Alaska Fish & Wildlife News
October 2003

Reindeer Herders' Memories of Caribou

By Sue Steinacher
caption follows
When wild caribou such as these encounter domesticated caribou (reindeer) sometimes the domestic animals join the wild herd.

"Our ancestors always told us that one day the caribou is gonna come back again. I think that's becoming true."

Inupiat elder Dan Karmun Sr. recently shared those thoughts with UAF Curator of Oral History Bill Schneider and Rose Fosdick, Program Director for the Reindeer Herders Association. Alaska Dept. of Fish and Game biologists are listening.

Researchers, rural subsistence hunters, reindeer herders, urban hunters, conservationists and others are keeping an eye on the Western Arctic Caribou Herd. Through the use of radio and satellite collars, ADF&G biologists have counted more than 400,000 animals in the late 1990s.

The herd has also begun to range farther west onto the Seward Peninsula during the fall and winter months before making their annual trek north to their spring calving grounds on the North Slope. As they trod their ever-increasing rounds they have swept whole herds of domestic reindeer along with them, wiping out many second and third generation Inupiat reindeer herders.

So what is going on with the caribou?

Researchers have studied the Western Arctic caribou herd for decades, but for a fuller understanding of the history some are turning to old-time reindeer herders, whose generational knowledge reaches farther back. The following excerpts highlight the broader perspective traditional knowledge can bring to current wildlife management issues.

Nathan Hadley is a longtime herder from Buckland. He learned herding from his father and obtained his herd from him. He was interviewed Jan. 26, 2001.

"When I was 14 years old - in 1954 - me and my friend Jimmy Gregg went rounding up with my father, Paul Hadley, and Marvin Thomas. Marvin and my dad were with the main herd, and Jimmy and I went to go pick up that one little bunch and there was this one big bull... We tell my father there's the biggest reindeer we ever saw in our lives. Marvin and my dad hurry up and dress up, go up there and butcher that caribou. That's when they [the caribou] first come in - in 1954... Anyway, they used to be here long time ago."

Herb Karmun received his herd from his father, Alfred Karmun, and herded many years in the Deering area. He was interviewed Oct. 4, 2000.
"When we first got started in the reindeer business, the old people used to say, 'Well, caribou used to migrate through the whole [Seward] peninsula in the early days.' They keep saying, 'You watch it. They're gonna come back.' I said, 'Come back where?' 'You know, the same area that they migrated when they first started.' History repeats itself. They all came back - and they're still going through. Decimated my herd to zero. Sheldon, Hadley, Merlin Henry... half a dozen herds gone. That really hurt."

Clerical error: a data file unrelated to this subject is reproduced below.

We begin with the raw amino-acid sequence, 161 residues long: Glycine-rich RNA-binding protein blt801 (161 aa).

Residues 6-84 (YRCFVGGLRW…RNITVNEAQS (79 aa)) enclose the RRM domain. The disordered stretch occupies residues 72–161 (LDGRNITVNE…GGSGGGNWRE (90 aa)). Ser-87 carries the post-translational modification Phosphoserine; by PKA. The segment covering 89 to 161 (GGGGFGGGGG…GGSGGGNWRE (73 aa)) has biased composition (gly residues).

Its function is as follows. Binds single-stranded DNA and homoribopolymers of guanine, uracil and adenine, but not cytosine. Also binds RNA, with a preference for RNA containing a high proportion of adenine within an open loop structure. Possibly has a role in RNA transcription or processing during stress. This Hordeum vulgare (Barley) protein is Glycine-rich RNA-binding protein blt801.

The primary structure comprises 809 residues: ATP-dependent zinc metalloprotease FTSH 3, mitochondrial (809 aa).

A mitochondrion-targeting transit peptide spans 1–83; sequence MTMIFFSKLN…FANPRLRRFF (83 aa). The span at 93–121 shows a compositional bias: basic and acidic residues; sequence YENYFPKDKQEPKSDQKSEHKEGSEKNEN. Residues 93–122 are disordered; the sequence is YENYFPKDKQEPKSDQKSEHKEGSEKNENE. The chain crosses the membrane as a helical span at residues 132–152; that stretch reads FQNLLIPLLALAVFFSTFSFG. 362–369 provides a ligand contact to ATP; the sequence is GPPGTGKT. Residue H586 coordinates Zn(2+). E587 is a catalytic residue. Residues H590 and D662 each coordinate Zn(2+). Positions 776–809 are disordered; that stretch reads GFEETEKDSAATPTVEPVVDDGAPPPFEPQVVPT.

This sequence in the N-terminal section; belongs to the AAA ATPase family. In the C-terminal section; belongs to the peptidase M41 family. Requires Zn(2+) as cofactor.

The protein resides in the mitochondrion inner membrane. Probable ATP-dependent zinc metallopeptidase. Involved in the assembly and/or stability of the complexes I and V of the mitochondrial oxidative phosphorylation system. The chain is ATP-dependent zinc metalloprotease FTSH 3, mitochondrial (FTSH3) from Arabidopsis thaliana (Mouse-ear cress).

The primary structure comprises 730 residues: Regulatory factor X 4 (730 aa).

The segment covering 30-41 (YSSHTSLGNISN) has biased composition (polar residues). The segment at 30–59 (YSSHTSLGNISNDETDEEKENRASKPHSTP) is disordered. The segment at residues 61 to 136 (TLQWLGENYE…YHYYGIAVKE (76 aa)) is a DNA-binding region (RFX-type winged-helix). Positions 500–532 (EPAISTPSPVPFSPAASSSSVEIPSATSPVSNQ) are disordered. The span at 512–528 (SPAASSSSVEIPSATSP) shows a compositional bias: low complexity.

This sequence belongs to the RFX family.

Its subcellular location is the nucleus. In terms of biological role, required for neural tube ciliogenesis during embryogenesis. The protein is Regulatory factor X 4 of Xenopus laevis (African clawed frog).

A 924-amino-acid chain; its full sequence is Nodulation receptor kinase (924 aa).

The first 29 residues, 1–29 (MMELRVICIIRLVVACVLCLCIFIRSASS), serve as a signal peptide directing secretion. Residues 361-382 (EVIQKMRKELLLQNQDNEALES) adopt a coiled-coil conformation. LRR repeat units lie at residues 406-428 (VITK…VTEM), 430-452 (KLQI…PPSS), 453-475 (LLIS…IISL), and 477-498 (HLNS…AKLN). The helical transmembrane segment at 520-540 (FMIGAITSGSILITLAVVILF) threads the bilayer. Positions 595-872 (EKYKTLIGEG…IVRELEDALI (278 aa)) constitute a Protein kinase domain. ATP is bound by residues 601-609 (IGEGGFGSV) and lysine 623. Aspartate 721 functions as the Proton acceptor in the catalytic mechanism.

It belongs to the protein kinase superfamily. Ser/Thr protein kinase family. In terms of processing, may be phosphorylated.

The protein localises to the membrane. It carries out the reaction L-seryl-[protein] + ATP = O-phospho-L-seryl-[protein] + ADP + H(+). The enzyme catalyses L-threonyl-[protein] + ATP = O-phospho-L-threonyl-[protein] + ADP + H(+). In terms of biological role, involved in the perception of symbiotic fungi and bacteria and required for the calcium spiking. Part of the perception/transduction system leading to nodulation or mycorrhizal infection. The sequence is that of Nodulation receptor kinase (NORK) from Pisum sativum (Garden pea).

Dan Karmun is the former Program Director of the Reindeer Herders Association, and the former extension agent for the Cooperative Extension Service in Nome. He was interviewed Jan. 23, 2001.

"My brother would tell me stories about when the caribou begin to disappear from the scene, just right before the 1900's... Right up there at Imuruk Lake there was people, Natives that lived there, who had a trail from the Lava Beds up to the south side to where they had their camps. And whenever the caribou would begin to come around, they would use the Lava Beds as a source of getting them [by chasing them into the potholes.] In the Lava Beds there's a lot of holes where they [the caribou] would drop in... and they would catch their caribou by that means... So the presence of caribou must have been there before 1891, when the reindeer was introduced. That was according to my brother."

"I'm not a professional in the caring of the caribou, but I guess history kinda tells us that when there's a depletion of food source - let's say in the caribou area - they tend to come in [west] from their north to south migration, to maybe look for a food source. If the caribou had been here in the early 1800s, then probably that food source was beginning to deplete [by the late 1800s] so they moved away. And now their migration begins to come down and look for food sources again. That's what I'm beginning to think after being involved in the reindeer industry... Our ancestors always told us that one day the caribou is gonna come back again. I think that's becoming true."

When the project is complete the interviews plus photographs will be available on CD to schools and other interested groups, and several radio programs are planned. For more information on conducting oral history projects contact Bill Schneider, UAF Oral History Program, (907) 474-5355, or This project was funded by a National Science Foundation grant to Knut Kielland, UAF Institute of Arctic Biology, with additional support from Greg Finstad, UAF Reindeer Research Program.

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